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Discussion in 'Bassists [BG]' started by decadence, Dec 22, 2000.
Back in the day, some players would cut slits in their speakers to get distortion.
Some guitarists maybe, but I've never heard said about bassists. I've heard it said about the Kinks, but even then the story has been garbled across different publications. I don't hear any fuzz in Geezer's tone, either way.
I think on reflection the tone is a combination of the standard precision and the fact geezer plucked over the neck.
I reckon Geezer wont have had the freshest strings on the first couple of records, and a good percentage of Talkbass users probably have more efficient and better designed amps. I think that the Paranoid album has a mix of clean DI feed and mic'd up amplifier, with the amp panned off to one channel on some cuts.
The plucking really is the big difference. This video shows it well (even if it is a mime job).
As a Sabbath head I love this video. That isn't the studio cut of Paranoid but a special recording made for the BBC (due to a legal ramble). Also Tony is playing his white SG Custom, rather than his usual 'Monkey' SG.
It is a Jaydee, albeit a fairly unusual one:
You want to sound like Geezer forget what he is playing on what his amp extra is lern how to play like him he has a vary fluid stile every thing moves like running water he hits the strings hard and use to ply on the neck or right before it pluse play finger stile and use full movement of your picking hand you learn to do all that it don't mater what you play it on or through you will sound like Geezer Trust me
Do the speakers in this photo say "Cord"? Are those Geezer's or Tony's?
I have to think they're Geezer's. Tony and Geezer always set up with only their own gear on their sides of the stage. But who is Cord? I can't find a single thing about them through Google.
I'm not convinced those amps belonged to the band, but were probably just the supplied backline for whatever festival or gig the band are playing at. For example the band never lugged their Laney gear into the Beat Club studios, and instead used the Orange backline supplied for the event. This started the ball rolling on the 'Black Sabbath use Orange' myth... I wonder if Orange amps are so synonymous with stoner and doom bands now because of this misattribution?
Can anyone clarify the notion of "hitting the string hard?" Is Geezer plucking the string, so that the pads of his fingers are rolling off/through the string (traditional plucking)? Is he striking through the string with his finger tips? Is he purposefully hammering the string into the fret board? With the last approach, the strings are not really being plucked at all, but rather struck with the finger like a hammer.
A bit of both, I think.
About 6:37 you get a fairly good look:
Thank you for the clip!
It almost looks like a slap bass technique: Geezer seems to punch the string with his finger tip without punching through the string, thereby smacking the string into the fret board. I can do this and produce lots of clank, but almost too much clank. I wonder if by raising my action I can get the string to justttttt smack the fret board, so that the string just kisses the fret board. I'll try that!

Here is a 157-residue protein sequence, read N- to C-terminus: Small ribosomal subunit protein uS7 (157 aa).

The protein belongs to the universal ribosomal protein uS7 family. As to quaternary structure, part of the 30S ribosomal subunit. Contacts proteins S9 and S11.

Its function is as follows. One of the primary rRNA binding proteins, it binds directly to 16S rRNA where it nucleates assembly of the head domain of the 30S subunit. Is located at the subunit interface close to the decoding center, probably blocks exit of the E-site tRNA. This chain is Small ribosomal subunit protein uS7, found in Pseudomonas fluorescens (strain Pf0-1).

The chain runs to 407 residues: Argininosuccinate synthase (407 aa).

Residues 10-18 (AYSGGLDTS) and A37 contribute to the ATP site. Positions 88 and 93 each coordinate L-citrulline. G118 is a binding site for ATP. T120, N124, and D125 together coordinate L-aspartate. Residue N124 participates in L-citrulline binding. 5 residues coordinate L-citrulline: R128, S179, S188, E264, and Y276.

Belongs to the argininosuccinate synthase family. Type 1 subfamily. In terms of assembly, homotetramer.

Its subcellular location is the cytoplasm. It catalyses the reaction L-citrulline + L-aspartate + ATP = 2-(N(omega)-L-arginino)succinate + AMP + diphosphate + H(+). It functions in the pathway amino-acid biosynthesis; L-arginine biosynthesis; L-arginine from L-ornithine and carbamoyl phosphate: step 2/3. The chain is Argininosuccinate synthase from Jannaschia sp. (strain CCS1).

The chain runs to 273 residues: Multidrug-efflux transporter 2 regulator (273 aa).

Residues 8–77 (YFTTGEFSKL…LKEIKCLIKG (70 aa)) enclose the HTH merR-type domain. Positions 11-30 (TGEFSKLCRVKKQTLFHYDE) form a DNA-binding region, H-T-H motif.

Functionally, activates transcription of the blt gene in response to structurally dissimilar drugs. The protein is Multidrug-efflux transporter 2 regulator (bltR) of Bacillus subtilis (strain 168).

Another 20yo zombie thread revival, the second (?) this week!
Can't slip anything past you!
That's true. But two 20yos in one week? Love it.
Time to raise the Jeff Berlin ones, now.....
I was going to suggest that you search YouTube for "Black Sabbath Live in Paris 1970", the same show that b/o402 posted the clip from.
If you watch closely, he's playing a P bass through Laney Amps & Cabs, but also that he's playing close to the neck.
It sounds like you are on the right path.
To my ears, Geezer was using worn out roundwounds. He was also using pretty basic Laney amps with 412 cabs. I reckon this cuts down on the clank, because the amp and cabs would be EQ'd for a very rounded tone. There is almost a cocked-wah sound to some of Geezer's playing (when he wasn't using a wah), due to this.
I've got a good Geezer tone by playing over the last few frets. The trick is to hammer down on the strings but to then smear them up and off the strings again. This briefly hammers on a note on those upper frets. As such each note gets a brief 'wub' on the start. The real power of the note is then released when you release the strings again. Think of a spider trying to get traction on a slippery surface, and trying to grip the string for traction. This is the movement you want going on.
Geezer was inspired by Jack Bruce and Jack Casady (from memory) but whether he saw these guys live and studied their technique is up to interpretation.
You get a cracking shot of his right hand technique at 0:45 here:
It is a mimed performance, but the same rules apply.
Lots of answers here, all wrong. He used an Ampeg B15N flip-top. Don’t believe me? Check out Black Sabbath - Classic Albums: Paranoid. Look at the amp behind Geezer when he is speaking. Blew my mind too.
He didn't use that amp in 1970 though.
Thanks for of all the responses! The spider analogy is helpful and that is a good description how my fingers feel playing in this manner.
Nothing wrong with resurrecting a thread when it comes to any thing Geezer related
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